One big lie being exposed recently is about plastic recycling. According to Greenpeace, most plastic simply can’t be recycled into new materials. Any green marketing about plastic packaging is likely a baseless environmental marketing claim. Greenwashing, pure and simple.

Does the company have Corporate Social Responsibility claims?

Just because a company has a Sustainability Office doesn’t mean their green claims have any validity. Many of the big polluters have huge offices dedicated to their sustainability claims. They have a green sheen from head to toe.

While intentional sustainability efforts deserve praise, not all sustainability claims are equal. For example, “going solar” in the factory doesn’t cancel out the oil used to make single-use plastic straws. There may be positive environmental impacts from reducing coal-based electricity, but it stops there.

Carbon offsets are a great example of green advertising. Companies claim that they “plant a tree” for every purchase. Or they may say they purchase offsets proportional to their sales. But not all carbon offsets programs are equally rigorous. Unfortunately, misleading claims are very common in the carbon offset industry. Read more about carbon offsets:

Still Can’t Tell?

Have you gone through the checklist and still aren’t sure what to do? Go to the company’s website and investigate their claims for yourself. If their claims are true, you should be able to find third-party certification or discussion backing them up. In contrast, if environmental organizations like Greenpeace, NRDC, or Dogwood Alliance are calling them out, you should probably choose a more eco-friendly company.

Is Greenwashing Always Intentional?

The effects of greenwashing are always harmful. When people believe the decisions they’re making are environmentally-friendly but aren’t, then everybody loses. When consumers know the true environmental benefits and costs of a practice or product, they’re more likely to make better choices.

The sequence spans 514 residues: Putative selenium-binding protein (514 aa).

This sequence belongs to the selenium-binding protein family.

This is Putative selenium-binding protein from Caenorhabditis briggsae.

However, not every instance of greenwashing is a deliberate lie. Sometimes, companies just make mistakes or inadvertently make themselves or their products appear greener than they are. A great example of this is actually plastic packaging. Many companies have purchased recycled materials or plastic that’s marked as recyclable for their sustainable practices. But until Greenpeace did their watchdog report, no one knew the harm.

Accidental Greenwashing

Brands and companies are in the business of selling themselves and their products. As environmental awareness has become more mainstream over the past decades, brands want to appear like they’re doing their part.

An increasing number of consumers want to make environmentally responsible choices. People want to purchase environmentally-friendly and sustainable goods, so brands emphasize these qualities (no matter how small) about themselves more. Issues arise when emphasis and advertising begin to mislead consumers with false claims. Greenwashing isn’t always intentional, but its impacts are always serious.

What about green marketing?

In a few words, green marketing is the promotion of products or services that are eco-friendly. To get this label, companies would implement the following steps:

  • Adopt sustainable and fair business practices (e.g. pay their employees fairly)
  • Reduce expenses (e.g. either on transportation, packaging, or resources)
  • Modification of their production lines (e.g. avoid overproduction)
  • Use sustainable materials (e.g. use organic or recycled instead of synthetic)
  • Modify their charity plan (e.g. donate to environmental organizations)
  • Add more green claims to their packaging and marketing materials
  • Pursue “B-Corp” or other green company certification

Some of these changes provide real environmental benefits. But not everything relates directly to an eco-friendly product. Unfortunately, consumers must evaluate each and every environmental claim that they see. It’s the only way combat shady corporate environmentalism.

Final thoughts

It’s essential for businesses to be transparent about their environmental claims. If a company can’t prove an eco-friendly product or green claim, it shouldn’t use that language in its marketing. Consumers must also remain vigilant and research any potential greenwashing they come across. Stopping greenwashing is important because companies should only make promises they can keep. And consumers deserve the truth when making purchasing decisions. Companies who are honest and up-front with their customers will benefit from better customer relationships and trust over time. They’ll also be helping protect our environment.